Despite the myriad of questions that branded the Buckeyes entering this season, two names stood out as stalwarts in Jae’Sean Tate and Keita Bates-Diop. The duo would be the workhorses, carrying the load and paving the way for a new staff and young roster in rebuild… but who else?
Though Kam Williams flirted with the NBA, and Kaleb Wesson brought in top level prep accolades, the player to claim third billing behind Tate and Bates-Diop remained out of focus.
An unlikely candidate has risen to the surface. Not Williams or Wesson, not a freshman in Kyle Young or Musa Jallow, not even a returning big man in Micah Potter. Junior point guard C.J. Jackson, at times quietly and uproariously at others, has asserted himself as a key to Ohio State continuing to squash doubts.
For Jackson, though, the ride has been bumpy.
A day one starter, Jackson entered this season as the leader in a diminished unit of ball handlers. Graduate transfer Andrew Dakich came over from Michigan and projected to eat minutes in spells, but the depth chart at point guard saw little outside of Jackson. The growing pains were felt early.
In a win over Radford, the junior coughed up seven turnovers in what proved to be not an aberration, but a preview of things to come. Another seven giveaways versus Butler preceded a five-turnover effort against Clemson, and coach Chris Holtmann’s hand was effectively forced.
Jackson was relegated to the bench, prompting questions around the reasoning. Was it more than a mere lineup shake up? Holtmann did not mince words with his thoughts.
“No, I’m trying to send a message,” Holtmann said after Ohio State’s win over Michigan. “He’s really important for us. Players have an opportunity to respond the right way in those moments.”
So far, responding the right way is exactly what Jackson has done. Since his benching, Jackson has reassumed the starting role and dropped his per game turnover average from 3.5 to two, and did not record more than three in a game for the month of December.
The biggest adjustment for Jackson has been an introspective approach, understanding that the smart pass is ultimately more productive than the flashy dime.
“Trying to make the perfect play, to play mistake free, which is kind of when you start making mistakes,” Jackson said of his maturation. “I just kind of took a step back, just let everything happen, and tried to enjoy myself more.”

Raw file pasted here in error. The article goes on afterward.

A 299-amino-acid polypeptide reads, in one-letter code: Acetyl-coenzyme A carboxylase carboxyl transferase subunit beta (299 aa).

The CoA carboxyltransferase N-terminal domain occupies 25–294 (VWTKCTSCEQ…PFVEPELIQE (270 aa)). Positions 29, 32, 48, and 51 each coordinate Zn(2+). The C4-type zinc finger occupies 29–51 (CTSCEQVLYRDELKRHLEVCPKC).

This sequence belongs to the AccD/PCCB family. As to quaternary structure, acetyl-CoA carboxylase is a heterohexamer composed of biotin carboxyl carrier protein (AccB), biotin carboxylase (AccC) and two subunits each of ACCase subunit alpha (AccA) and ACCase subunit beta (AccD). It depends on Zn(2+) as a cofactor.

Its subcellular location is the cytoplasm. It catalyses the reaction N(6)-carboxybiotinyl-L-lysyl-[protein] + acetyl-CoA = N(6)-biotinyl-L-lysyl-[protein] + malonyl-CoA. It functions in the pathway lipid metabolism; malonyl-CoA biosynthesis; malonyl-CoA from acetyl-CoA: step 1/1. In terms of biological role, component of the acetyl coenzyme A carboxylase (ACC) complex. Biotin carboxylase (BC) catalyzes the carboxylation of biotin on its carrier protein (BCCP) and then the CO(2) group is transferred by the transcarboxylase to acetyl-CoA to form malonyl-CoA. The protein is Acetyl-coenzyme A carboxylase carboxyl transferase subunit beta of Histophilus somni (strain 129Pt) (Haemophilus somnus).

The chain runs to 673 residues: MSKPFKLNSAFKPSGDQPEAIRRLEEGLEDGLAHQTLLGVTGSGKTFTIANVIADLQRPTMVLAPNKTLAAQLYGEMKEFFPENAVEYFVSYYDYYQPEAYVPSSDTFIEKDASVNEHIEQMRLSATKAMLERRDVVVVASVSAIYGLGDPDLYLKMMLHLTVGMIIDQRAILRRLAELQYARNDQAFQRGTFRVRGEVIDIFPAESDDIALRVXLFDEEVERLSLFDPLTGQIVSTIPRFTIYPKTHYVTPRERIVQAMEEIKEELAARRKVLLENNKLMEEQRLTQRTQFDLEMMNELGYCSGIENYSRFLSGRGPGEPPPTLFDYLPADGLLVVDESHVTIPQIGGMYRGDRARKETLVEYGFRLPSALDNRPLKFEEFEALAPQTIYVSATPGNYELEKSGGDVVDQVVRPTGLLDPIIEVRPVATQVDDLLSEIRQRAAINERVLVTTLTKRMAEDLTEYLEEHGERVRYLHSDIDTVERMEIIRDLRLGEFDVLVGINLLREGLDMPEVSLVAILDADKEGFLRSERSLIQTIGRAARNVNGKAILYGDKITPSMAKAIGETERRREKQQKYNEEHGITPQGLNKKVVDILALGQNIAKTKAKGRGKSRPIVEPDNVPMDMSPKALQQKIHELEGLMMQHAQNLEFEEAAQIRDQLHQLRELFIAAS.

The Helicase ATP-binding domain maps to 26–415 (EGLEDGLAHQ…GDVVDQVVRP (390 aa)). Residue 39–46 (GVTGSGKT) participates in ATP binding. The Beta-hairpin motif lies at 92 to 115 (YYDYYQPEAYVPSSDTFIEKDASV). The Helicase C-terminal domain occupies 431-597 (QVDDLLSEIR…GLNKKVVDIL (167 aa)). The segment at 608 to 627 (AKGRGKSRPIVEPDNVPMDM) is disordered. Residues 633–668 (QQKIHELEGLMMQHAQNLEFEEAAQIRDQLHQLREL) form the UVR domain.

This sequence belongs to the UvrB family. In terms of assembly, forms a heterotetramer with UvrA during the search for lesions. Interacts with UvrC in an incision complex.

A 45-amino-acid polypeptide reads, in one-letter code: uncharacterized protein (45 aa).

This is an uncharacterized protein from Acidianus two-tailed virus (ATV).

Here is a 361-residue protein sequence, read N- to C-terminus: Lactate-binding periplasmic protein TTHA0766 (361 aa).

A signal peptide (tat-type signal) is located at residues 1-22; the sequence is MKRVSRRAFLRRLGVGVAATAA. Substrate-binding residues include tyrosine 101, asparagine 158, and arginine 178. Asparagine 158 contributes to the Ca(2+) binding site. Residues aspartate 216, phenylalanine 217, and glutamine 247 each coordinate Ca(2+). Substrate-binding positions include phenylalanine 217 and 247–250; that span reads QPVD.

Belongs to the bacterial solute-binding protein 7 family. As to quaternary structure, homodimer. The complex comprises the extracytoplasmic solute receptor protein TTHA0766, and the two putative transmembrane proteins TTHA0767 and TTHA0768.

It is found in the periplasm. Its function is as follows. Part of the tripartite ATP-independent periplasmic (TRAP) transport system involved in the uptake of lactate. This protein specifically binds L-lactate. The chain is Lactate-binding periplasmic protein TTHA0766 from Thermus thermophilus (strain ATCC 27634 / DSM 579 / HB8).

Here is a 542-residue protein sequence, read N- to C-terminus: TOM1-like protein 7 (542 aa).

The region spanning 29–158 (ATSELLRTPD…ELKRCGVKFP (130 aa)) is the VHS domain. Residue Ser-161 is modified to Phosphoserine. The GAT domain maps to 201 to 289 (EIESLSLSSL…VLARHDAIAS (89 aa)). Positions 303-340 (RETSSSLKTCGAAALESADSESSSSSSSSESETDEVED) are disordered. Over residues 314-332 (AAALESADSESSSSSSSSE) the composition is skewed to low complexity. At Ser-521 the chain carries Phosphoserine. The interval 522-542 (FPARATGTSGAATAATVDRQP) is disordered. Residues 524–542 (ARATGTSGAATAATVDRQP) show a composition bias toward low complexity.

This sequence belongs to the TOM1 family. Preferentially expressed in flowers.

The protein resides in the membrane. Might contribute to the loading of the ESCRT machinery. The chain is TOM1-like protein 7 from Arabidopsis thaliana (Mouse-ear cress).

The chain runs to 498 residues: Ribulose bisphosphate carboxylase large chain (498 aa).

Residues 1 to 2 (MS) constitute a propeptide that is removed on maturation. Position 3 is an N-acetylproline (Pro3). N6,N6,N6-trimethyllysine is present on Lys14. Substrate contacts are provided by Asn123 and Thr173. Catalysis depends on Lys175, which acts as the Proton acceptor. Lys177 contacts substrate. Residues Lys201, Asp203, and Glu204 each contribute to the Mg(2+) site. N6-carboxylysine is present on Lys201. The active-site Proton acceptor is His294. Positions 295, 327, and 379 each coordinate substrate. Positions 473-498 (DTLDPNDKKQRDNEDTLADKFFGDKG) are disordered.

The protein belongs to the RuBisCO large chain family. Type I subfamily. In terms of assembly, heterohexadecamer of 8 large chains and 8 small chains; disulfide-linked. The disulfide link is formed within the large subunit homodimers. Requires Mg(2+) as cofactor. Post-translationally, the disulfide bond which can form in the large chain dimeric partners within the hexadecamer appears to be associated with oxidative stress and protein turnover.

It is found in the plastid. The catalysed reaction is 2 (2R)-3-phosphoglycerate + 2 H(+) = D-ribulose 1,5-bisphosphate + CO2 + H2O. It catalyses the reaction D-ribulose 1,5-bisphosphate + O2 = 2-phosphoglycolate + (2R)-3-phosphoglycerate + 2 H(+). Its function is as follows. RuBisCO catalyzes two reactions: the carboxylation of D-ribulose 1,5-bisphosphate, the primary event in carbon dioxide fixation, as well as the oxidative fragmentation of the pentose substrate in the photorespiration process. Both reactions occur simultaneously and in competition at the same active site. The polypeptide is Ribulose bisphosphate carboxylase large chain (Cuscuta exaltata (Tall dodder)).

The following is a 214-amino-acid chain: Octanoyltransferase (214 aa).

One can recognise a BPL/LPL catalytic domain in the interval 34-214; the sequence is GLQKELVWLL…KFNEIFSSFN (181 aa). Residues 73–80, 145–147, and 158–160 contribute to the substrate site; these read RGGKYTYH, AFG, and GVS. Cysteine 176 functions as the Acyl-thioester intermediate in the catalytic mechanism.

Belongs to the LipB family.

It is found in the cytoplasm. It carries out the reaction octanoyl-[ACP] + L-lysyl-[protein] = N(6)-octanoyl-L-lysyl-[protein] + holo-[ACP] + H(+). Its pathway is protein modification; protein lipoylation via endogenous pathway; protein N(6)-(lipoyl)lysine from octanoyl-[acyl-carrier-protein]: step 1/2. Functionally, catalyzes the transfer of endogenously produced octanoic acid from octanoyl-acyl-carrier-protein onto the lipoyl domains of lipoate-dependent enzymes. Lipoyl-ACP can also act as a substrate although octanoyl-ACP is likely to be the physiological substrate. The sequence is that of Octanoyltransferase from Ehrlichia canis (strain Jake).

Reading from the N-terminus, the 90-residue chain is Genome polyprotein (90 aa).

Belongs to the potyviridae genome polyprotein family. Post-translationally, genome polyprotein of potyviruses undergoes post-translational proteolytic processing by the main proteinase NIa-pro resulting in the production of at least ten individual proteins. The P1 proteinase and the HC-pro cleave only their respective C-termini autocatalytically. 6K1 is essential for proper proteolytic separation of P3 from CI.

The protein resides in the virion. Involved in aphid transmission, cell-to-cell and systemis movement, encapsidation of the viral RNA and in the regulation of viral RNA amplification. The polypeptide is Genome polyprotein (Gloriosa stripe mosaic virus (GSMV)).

Turnover improvement aside, Jackson is starting to turn heads with his penchant for scoring the basketball as well.
Shooting over 43 percent from deep would be impressive enough, but Jackson’s knack for picking and choosing the right moment to barrel toward the hoop and complete a circus finish has really set him apart.
Against North Carolina, as Bates-Diop searched for his rhythm, Jackson dazzled. The guard scored the first 11 points for the Buckeyes, hitting from deep and attacking the basket with poise. Jackson finished with 19, marking his 11th game reaching double figures. On the season, he is averaging 13.6 points a game, good for second on the team.
“He’s been able to play really effectively for us for most of the year,” Holtmann said after the loss to North Carolina. “I was pleased with his ability to defend his position and to make open shots. We desperately need that. He steadied us a little bit when we were down a couple of guys.”
With news of yet another Jae’Sean Tate shoulder injury, Jackson may be relied upon to steady the Buckeyes once again as the team heads into conference play. If you ask Holtmann, he is more than up for the task.
“He’s really playing with a lot of confidence,” Holtmann said. “He’s playing aggressively, he’s playing free, and he’s making an impact on both ends.”